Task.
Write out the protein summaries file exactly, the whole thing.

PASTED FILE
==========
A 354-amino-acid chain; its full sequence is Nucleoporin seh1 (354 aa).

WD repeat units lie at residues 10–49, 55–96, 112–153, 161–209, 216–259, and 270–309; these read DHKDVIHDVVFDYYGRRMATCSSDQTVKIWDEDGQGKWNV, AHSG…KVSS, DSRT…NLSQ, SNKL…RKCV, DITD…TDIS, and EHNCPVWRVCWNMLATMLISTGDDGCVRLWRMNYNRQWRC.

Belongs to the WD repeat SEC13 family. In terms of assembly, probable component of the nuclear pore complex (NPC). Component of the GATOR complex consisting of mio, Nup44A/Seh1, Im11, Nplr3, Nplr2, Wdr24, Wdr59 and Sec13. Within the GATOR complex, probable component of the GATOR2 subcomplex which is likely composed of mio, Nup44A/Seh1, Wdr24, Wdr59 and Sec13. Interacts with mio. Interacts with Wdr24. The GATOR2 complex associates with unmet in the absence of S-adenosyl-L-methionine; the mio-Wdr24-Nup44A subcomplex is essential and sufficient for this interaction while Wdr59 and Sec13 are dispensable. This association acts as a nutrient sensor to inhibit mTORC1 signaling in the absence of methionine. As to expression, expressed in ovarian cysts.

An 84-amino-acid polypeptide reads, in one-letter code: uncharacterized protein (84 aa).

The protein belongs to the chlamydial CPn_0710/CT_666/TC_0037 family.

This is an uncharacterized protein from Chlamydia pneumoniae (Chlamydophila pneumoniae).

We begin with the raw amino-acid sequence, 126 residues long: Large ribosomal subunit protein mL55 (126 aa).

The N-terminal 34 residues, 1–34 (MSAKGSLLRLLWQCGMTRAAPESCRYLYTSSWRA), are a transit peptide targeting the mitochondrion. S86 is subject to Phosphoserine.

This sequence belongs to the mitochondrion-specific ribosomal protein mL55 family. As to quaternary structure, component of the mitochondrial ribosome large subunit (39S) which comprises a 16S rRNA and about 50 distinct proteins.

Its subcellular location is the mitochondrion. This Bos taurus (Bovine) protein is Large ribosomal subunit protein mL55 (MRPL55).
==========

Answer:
A 354-amino-acid chain; its full sequence is Nucleoporin seh1 (354 aa).

WD repeat units lie at residues 10–49, 55–96, 112–153, 161–209, 216–259, and 270–309; these read DHKDVIHDVVFDYYGRRMATCSSDQTVKIWDEDGQGKWNV, AHSG…KVSS, DSRT…NLSQ, SNKL…RKCV, DITD…TDIS, and EHNCPVWRVCWNMLATMLISTGDDGCVRLWRMNYNRQWRC.

Belongs to the WD repeat SEC13 family. In terms of assembly, probable component of the nuclear pore complex (NPC). Component of the GATOR complex consisting of mio, Nup44A/Seh1, Im11, Nplr3, Nplr2, Wdr24, Wdr59 and Sec13. Within the GATOR complex, probable component of the GATOR2 subcomplex which is likely composed of mio, Nup44A/Seh1, Wdr24, Wdr59 and Sec13. Interacts with mio. Interacts with Wdr24. The GATOR2 complex associates with unmet in the absence of S-adenosyl-L-methionine; the mio-Wdr24-Nup44A subcomplex is essential and sufficient for this interaction while Wdr59 and Sec13 are dispensable. This association acts as a nutrient sensor to inhibit mTORC1 signaling in the absence of methionine. As to expression, expressed in ovarian cysts.

An 84-amino-acid polypeptide reads, in one-letter code: uncharacterized protein (84 aa).

The protein belongs to the chlamydial CPn_0710/CT_666/TC_0037 family.

This is an uncharacterized protein from Chlamydia pneumoniae (Chlamydophila pneumoniae).

We begin with the raw amino-acid sequence, 126 residues long: Large ribosomal subunit protein mL55 (126 aa).

The N-terminal 34 residues, 1–34 (MSAKGSLLRLLWQCGMTRAAPESCRYLYTSSWRA), are a transit peptide targeting the mitochondrion. S86 is subject to Phosphoserine.

This sequence belongs to the mitochondrion-specific ribosomal protein mL55 family. As to quaternary structure, component of the mitochondrial ribosome large subunit (39S) which comprises a 16S rRNA and about 50 distinct proteins.

Its subcellular location is the mitochondrion. This Bos taurus (Bovine) protein is Large ribosomal subunit protein mL55 (MRPL55).